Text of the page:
(d) Changes should be made in the present RTI Act which should ensure the anonymity of the applicant, this can be achieved by removing the compulsory mention of the name and address of the applicant. And the Information should be posted on the official website. Now, most of the information, which results in a threat to the life of a whistleblower have no security concern. For example, all the Information related to MNREGA, if made public, is not going to result in a threat to privacy or security of the nation or anyone, But we have seen murders of various RTI activist seeking Information related to MNREGA.
The CHRI has posted the following on its website as tips to prevent attacks:
Often, there is strength and solidarity in numbers. Nothing in The Right to Information Act, 2005 says citizens cannot request information jointly. Recognising the increasing number of cases of attacks on RTI users, the Punjab and Haryana High Court ruled in 2012 that citizens may file joint RTI applications on any subject. So an individual may send an RTI application in her/his name and those of friends or relatives. All applicants should put their names and signatures at the bottom of the RTI form. However, applicants need to remember to indicate which of them will be responsible for paying the copying fees for the records requested from the public authority. (Similarly, nothing in the RTI Act prevents several citizens from seeking the same information from the same public authority through several RTI applications.)
The Calcutta High Court also showed its concern for citizens who are attacked for asking information from public authorities. In 2013 the High Court ruled that a citizen should not be compelled to give personal contact details in the RTI application. If the information can be delivered to any Post Box No. provided by the RTI applicant, the public authority must send it there. So an applicant may ask for information to be delivered to her/his Post Box to prevent vested interests from knowing where she/he lives. However if the information sought is bulky, or if applicants want the information delivered by Registered Post or Speed Post, they will have to disclose personal contact details. Recorded mail cannot be delivered to a Post Box No. because the applicant has to sign a receipt on delivery.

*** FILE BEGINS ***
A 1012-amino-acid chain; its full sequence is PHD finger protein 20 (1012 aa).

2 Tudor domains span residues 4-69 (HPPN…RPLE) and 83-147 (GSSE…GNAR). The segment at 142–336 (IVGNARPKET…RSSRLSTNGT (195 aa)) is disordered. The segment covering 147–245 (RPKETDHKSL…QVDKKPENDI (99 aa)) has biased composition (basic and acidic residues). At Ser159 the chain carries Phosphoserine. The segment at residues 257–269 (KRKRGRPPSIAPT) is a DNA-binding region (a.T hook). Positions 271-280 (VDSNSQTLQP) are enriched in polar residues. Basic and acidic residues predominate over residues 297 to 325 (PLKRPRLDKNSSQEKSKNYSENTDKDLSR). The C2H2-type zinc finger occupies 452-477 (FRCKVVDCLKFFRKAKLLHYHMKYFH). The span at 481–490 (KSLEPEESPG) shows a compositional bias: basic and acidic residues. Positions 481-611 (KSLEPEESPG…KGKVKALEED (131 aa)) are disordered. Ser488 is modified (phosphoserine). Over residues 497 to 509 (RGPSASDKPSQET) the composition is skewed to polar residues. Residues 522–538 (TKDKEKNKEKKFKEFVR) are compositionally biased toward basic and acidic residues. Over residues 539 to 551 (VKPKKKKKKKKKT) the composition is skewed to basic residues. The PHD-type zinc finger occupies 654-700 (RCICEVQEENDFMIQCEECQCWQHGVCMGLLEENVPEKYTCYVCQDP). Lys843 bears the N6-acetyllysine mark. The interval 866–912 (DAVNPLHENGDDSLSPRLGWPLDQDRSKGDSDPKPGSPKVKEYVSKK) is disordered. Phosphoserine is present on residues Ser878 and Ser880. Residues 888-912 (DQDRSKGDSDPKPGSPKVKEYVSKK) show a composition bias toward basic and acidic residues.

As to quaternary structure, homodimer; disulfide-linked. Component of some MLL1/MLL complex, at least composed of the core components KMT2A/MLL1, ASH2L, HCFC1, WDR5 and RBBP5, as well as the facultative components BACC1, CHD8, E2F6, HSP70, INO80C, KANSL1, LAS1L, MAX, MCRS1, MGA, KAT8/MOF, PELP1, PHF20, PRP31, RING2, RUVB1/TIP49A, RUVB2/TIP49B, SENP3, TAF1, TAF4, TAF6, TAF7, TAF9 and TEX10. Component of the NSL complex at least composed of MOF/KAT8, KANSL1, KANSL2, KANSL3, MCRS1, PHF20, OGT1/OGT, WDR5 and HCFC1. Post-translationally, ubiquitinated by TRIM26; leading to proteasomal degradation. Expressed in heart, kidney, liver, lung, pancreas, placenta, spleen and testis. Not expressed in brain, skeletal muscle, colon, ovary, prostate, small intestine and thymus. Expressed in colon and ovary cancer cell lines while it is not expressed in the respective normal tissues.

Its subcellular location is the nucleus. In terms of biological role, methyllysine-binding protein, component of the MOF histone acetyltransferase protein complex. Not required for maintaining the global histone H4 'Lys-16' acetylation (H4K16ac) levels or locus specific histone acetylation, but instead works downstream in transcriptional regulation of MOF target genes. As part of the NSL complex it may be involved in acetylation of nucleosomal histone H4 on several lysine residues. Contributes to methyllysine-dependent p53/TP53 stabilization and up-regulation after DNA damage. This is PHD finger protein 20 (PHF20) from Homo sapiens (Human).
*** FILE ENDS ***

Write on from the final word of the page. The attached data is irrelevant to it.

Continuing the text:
The RTI Act recognises citizens’ right to seek information electronically. An applicant may file an RTI application through email also. If the information is held by the public authority in electronic form, she/he may ask for it to be sent through email. In such cases it may not be necessary to reveal her/his postal address to the public authority.
If an applicant thinks that her/his potential RTI application may result in an attack on her/him, play it safe. Talk to a journalist or a social activist or a civil society organisation to seek the information from the public authority. Vested interests may then have second thoughts about attacking them.
(Vinita Deshmukh is consulting editor of Moneylife, an RTI activist and convener of the Pune Metro Jagruti Abhiyaan. She is the recipient of prestigious awards like the Statesman Award for Rural Reporting, which she won twice in 1998 and 2005, and the Chameli Devi Jain award for outstanding media person for her investigation series on Dow Chemicals. She co-authored the book, “To The Last Bullet - The Inspiring Story of A Braveheart - Ashok Kamte”, with Vinita Kamte, and is the author of “The Mighty Fall”